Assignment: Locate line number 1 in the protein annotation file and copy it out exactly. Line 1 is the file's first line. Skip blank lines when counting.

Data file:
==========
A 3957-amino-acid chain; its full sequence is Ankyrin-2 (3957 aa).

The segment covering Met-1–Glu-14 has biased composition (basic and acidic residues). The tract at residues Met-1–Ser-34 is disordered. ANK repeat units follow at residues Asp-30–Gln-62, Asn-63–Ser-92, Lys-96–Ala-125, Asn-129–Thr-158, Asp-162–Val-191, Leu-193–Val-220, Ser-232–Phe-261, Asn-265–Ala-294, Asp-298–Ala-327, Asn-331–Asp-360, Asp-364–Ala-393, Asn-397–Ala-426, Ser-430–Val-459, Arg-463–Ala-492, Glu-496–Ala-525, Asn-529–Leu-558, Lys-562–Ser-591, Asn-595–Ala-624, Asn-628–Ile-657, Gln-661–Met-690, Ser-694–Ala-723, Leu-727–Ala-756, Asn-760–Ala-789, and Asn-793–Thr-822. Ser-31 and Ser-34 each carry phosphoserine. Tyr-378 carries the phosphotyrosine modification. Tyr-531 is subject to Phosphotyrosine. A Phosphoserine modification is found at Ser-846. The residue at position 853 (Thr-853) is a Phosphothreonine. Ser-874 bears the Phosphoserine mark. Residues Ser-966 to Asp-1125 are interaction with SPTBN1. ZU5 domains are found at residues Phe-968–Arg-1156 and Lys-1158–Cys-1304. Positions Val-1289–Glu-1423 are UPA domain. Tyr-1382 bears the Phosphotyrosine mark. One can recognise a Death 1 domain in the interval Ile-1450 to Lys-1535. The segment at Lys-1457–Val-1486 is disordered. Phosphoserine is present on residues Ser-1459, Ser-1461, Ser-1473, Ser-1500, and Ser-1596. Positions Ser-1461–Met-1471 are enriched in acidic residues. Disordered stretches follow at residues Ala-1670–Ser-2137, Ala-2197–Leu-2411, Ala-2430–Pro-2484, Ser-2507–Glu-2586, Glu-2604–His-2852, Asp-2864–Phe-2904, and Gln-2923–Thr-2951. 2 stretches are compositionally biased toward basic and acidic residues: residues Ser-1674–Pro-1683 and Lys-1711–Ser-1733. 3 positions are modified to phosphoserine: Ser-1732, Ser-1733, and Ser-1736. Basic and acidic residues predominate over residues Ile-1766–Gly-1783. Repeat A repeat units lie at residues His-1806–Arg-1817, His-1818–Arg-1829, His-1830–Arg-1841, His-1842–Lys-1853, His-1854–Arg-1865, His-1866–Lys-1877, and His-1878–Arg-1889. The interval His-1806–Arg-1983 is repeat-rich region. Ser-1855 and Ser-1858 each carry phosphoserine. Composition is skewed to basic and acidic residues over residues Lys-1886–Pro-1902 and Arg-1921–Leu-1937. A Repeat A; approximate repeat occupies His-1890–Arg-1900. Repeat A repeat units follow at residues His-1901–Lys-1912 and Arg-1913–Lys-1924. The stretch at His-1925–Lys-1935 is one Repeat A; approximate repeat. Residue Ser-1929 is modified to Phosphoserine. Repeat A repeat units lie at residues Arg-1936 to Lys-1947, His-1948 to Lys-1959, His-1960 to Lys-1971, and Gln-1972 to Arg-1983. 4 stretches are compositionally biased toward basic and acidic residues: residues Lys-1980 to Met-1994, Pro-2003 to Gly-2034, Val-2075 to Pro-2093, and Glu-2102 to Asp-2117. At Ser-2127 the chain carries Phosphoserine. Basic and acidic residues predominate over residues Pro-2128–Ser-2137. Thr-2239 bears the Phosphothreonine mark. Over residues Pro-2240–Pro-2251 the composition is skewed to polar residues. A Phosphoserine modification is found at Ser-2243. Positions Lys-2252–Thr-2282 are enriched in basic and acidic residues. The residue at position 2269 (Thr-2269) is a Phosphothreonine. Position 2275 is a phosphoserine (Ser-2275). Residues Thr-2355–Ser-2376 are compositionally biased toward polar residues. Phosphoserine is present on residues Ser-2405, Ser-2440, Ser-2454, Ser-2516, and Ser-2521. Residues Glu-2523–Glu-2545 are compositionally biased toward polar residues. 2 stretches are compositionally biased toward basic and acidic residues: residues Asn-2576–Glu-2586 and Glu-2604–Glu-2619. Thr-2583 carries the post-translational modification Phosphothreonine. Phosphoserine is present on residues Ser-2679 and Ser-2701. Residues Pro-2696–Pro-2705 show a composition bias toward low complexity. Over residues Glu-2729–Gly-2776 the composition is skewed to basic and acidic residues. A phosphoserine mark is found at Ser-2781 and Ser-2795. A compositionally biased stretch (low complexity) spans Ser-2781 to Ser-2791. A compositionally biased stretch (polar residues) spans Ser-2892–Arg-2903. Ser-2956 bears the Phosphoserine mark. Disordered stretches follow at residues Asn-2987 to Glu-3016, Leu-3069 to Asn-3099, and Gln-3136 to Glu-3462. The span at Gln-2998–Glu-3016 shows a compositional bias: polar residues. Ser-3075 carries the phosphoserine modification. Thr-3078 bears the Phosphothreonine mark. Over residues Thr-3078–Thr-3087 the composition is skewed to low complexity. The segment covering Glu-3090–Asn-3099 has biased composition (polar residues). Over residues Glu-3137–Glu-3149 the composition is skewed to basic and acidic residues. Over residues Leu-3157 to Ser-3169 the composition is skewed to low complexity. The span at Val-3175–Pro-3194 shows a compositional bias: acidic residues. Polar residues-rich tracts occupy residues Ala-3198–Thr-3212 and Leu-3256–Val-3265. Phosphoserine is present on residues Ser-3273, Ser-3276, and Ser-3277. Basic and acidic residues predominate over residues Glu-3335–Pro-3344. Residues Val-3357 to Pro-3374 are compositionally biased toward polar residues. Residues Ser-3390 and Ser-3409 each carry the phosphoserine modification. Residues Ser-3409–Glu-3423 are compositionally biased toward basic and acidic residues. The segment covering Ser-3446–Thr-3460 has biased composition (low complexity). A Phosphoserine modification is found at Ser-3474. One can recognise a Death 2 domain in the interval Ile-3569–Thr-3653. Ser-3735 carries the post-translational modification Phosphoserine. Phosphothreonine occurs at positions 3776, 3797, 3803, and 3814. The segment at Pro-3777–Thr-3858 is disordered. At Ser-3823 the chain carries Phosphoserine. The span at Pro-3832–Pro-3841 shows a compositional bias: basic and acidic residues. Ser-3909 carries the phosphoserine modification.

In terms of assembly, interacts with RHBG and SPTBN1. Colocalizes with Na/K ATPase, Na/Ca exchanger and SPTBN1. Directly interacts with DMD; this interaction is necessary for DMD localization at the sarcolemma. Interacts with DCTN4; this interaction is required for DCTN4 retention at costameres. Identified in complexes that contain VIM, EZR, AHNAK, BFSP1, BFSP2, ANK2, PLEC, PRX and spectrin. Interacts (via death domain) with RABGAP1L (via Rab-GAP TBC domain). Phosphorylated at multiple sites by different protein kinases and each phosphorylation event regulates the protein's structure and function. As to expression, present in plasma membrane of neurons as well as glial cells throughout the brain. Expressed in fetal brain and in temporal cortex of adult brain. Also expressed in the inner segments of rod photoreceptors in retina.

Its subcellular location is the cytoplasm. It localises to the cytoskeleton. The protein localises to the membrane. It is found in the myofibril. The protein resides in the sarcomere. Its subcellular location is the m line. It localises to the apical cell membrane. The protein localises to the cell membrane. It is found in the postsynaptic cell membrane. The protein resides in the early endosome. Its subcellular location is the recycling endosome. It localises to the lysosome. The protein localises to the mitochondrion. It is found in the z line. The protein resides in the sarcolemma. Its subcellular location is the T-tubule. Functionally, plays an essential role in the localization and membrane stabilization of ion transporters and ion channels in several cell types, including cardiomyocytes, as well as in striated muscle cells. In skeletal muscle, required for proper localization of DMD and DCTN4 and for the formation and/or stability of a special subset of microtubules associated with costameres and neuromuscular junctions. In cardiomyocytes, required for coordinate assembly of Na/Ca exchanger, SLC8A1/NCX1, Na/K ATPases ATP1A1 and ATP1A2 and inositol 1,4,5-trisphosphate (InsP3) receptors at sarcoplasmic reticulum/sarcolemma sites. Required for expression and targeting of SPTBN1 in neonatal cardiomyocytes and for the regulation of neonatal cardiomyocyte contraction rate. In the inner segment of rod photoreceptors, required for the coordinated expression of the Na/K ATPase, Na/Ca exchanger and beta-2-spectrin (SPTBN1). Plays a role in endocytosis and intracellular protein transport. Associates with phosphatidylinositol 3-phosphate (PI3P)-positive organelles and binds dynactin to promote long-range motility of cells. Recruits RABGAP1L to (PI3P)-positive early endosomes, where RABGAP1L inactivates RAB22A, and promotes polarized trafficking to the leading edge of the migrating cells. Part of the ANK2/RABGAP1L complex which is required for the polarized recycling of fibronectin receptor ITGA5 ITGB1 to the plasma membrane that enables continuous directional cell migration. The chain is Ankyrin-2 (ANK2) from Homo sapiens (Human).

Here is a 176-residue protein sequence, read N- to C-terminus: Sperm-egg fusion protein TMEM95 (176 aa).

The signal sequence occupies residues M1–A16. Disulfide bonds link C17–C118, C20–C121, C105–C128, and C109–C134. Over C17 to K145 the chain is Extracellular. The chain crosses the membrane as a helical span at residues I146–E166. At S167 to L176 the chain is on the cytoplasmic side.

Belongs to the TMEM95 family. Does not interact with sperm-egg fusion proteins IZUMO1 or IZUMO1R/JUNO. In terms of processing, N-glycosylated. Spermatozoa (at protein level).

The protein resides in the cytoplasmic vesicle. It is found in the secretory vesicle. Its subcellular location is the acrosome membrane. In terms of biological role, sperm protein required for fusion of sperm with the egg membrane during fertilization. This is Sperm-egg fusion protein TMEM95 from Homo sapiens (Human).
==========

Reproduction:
A 3957-amino-acid chain; its full sequence is Ankyrin-2 (3957 aa).